The opinion of the court was delivered by: Glasser, United States District Judge
The warden of the Metropolitan Correction Center (MCC) was ordered to show cause why he should (1) not be directed to remove the defendant McTier from administrative detention in the Special Housing Unit (SHU), and place him in the general population; (2) not be directed to immediately take steps to restore the list of people to whom defendant McTier may make phone calls which was apparently deleted due to a computer malfunction and/or human error, and (3) not grant such further relief to the defendant McTier that this Court deems just and proper.
The warden was also ordered to show cause why he should (1) not be directed to release the defendant Russell from the SHU and place him in the general population; (2) not be directed to take the necessary steps to restore the visiting rights of the defendant Russell's mother, Ms. Elizabeth Jones, who has not been cleared to visit him since he was transferred to the MCC; and (3) not grant such further relief to the defendant Russell that this Court deems just and proper.
In an indictment filed on May 20, 2005, and a superseding indictment filed on November 2, 2005, McTier and Russell, together with five others, were charged in twenty eight counts with a variety of crimes. More specifically, McTier and Russell were charged with racketeering and racketeering conspiracy. McTier was charged with three counts of murder in aid of racketeering; three counts of attempted murder in aid of racketeering; one count of conspiracy to commit murder in aid of racketeering; one count of assault in aid of racketeering; and four counts of using and carrying a firearm in relation to a crime of violence. Russell was charged with one count of murder in aid of racketeering; one count of attempted murder in aid of racketeering; and two counts of using and carrying a firearm in relation to a crime of violence. Orders of detention were issued as to both.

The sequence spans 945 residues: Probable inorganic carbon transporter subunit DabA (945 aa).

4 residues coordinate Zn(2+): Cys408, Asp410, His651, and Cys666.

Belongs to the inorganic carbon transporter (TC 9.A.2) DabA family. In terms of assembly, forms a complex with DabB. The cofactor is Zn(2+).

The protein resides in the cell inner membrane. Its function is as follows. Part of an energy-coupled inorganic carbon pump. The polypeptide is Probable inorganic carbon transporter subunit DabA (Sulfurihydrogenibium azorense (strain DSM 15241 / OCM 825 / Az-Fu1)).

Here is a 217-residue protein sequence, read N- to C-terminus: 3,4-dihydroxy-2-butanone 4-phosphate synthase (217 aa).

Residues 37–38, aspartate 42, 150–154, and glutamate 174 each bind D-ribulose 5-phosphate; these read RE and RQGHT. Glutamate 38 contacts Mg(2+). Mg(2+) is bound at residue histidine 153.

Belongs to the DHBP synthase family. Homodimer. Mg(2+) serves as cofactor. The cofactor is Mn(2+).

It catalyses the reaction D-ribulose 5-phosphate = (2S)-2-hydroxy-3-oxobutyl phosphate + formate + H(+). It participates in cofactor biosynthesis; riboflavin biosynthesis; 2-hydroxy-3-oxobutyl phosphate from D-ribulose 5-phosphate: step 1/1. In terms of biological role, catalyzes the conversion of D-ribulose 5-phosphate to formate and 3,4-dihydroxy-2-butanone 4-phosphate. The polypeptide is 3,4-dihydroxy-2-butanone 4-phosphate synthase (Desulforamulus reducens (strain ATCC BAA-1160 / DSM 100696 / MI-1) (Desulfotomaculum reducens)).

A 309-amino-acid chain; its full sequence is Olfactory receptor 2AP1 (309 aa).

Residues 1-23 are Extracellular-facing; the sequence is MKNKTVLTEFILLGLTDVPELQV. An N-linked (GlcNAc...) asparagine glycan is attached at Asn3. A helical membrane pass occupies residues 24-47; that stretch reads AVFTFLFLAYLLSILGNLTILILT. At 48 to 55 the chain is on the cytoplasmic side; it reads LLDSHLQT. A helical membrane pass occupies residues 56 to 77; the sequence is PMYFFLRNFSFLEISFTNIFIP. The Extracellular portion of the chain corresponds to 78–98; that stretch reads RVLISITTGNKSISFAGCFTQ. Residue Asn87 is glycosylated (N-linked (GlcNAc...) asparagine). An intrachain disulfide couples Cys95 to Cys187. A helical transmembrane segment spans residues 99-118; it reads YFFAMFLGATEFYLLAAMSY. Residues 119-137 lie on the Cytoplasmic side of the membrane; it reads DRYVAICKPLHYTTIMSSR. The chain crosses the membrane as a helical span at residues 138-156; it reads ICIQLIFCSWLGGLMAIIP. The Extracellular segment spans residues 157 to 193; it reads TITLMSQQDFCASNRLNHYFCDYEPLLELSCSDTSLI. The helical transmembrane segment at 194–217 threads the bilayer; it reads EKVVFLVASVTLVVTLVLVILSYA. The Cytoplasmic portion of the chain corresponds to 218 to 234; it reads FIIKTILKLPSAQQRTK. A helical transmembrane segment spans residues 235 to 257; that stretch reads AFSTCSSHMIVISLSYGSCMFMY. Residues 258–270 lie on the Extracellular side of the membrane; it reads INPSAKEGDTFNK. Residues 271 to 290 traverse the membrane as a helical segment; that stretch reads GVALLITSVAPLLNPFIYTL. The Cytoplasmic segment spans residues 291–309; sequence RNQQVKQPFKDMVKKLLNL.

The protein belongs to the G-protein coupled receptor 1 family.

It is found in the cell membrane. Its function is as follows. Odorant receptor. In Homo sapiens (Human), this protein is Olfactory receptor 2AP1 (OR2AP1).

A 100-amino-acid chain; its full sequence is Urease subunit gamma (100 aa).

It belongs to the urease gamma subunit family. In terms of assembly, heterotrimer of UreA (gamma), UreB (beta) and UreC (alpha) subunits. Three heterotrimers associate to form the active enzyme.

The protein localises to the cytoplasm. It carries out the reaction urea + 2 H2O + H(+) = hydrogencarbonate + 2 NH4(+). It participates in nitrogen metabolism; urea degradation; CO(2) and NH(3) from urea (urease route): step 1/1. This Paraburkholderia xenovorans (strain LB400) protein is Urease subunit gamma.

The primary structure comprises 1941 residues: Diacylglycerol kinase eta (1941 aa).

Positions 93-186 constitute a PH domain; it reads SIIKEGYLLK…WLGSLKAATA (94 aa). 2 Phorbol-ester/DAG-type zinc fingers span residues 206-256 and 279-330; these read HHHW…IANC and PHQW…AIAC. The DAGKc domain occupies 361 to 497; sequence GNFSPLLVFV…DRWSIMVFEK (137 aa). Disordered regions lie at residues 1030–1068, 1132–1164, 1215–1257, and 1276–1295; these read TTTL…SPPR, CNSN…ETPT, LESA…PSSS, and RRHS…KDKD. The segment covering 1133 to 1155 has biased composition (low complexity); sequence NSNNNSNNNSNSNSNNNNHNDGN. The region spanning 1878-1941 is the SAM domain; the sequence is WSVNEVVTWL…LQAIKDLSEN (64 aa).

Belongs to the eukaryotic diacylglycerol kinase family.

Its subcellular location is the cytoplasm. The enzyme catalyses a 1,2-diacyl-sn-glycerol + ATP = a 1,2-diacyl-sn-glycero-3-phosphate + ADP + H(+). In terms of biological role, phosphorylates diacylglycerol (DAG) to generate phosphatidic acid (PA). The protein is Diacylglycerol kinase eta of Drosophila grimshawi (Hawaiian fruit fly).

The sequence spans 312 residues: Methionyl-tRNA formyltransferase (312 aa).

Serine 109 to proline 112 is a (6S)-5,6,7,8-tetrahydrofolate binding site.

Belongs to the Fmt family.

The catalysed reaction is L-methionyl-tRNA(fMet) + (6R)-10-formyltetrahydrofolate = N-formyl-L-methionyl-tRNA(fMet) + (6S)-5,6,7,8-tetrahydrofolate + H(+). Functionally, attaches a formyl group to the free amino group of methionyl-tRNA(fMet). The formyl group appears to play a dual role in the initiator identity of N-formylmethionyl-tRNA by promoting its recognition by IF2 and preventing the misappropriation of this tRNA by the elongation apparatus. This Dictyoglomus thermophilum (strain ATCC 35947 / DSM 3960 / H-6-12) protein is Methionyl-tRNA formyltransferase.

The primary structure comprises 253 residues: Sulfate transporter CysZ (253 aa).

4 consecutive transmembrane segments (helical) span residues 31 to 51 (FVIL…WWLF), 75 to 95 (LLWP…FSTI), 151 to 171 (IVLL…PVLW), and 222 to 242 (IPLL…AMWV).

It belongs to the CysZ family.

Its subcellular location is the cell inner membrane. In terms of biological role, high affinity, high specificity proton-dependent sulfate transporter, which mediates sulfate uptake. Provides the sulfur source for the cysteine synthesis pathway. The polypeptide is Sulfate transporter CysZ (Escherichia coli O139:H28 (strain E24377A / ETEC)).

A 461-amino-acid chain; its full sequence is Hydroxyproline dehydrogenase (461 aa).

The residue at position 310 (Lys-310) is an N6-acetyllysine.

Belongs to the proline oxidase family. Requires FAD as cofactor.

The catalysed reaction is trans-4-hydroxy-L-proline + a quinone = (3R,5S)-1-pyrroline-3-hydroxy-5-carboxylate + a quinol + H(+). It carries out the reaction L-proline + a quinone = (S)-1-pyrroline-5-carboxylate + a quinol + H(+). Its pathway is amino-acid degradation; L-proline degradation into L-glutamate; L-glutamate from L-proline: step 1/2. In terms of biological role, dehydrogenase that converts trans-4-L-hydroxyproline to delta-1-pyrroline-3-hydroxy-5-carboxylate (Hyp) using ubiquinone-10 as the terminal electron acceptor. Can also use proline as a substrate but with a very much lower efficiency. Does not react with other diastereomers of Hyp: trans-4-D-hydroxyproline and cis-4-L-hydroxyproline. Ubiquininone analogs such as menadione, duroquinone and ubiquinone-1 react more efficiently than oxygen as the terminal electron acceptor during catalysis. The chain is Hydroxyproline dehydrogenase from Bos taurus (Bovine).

McTier is a sentenced state inmate with a conditional release date of July 18, 2006, who was initially housed federally pursuant to a writ in the Metropolitan Detention Center (MDC) in Brooklyn. On January 11, 2006, he was transferred from the MDC to the MCC in Manhattan and admitted to the SHU pending classification and where he still remains.
Russell was transferred from the MDC to the MCC on March 3, 2006, and he too was admitted to the SHU pending classification where he still remains.
The warden submitted written responses and appeared by members of the MCC legal staff. His written response regarding McTier emphasized that his "administrative detention status is not punitive, rather it was implemented pursuant to the Bureau of Prisons' regulations and policies for the safety of inmates, staff and others, and to maintain the security and good order of this facility." The specific concerns which counseled the propriety of administrative detention were stated to be "his gang affiliations, his current offenses involving multiple murders and attempted murders for which he is eligible for the death penalty if convicted and his extensive history of violence consisting of robbery and menacing with a weapon. . . . His institutional adjustment while housed in general population at MDC Brooklyn was poor involving two disciplinary infractions within five months of each other" one of which involved a fight with another inmate.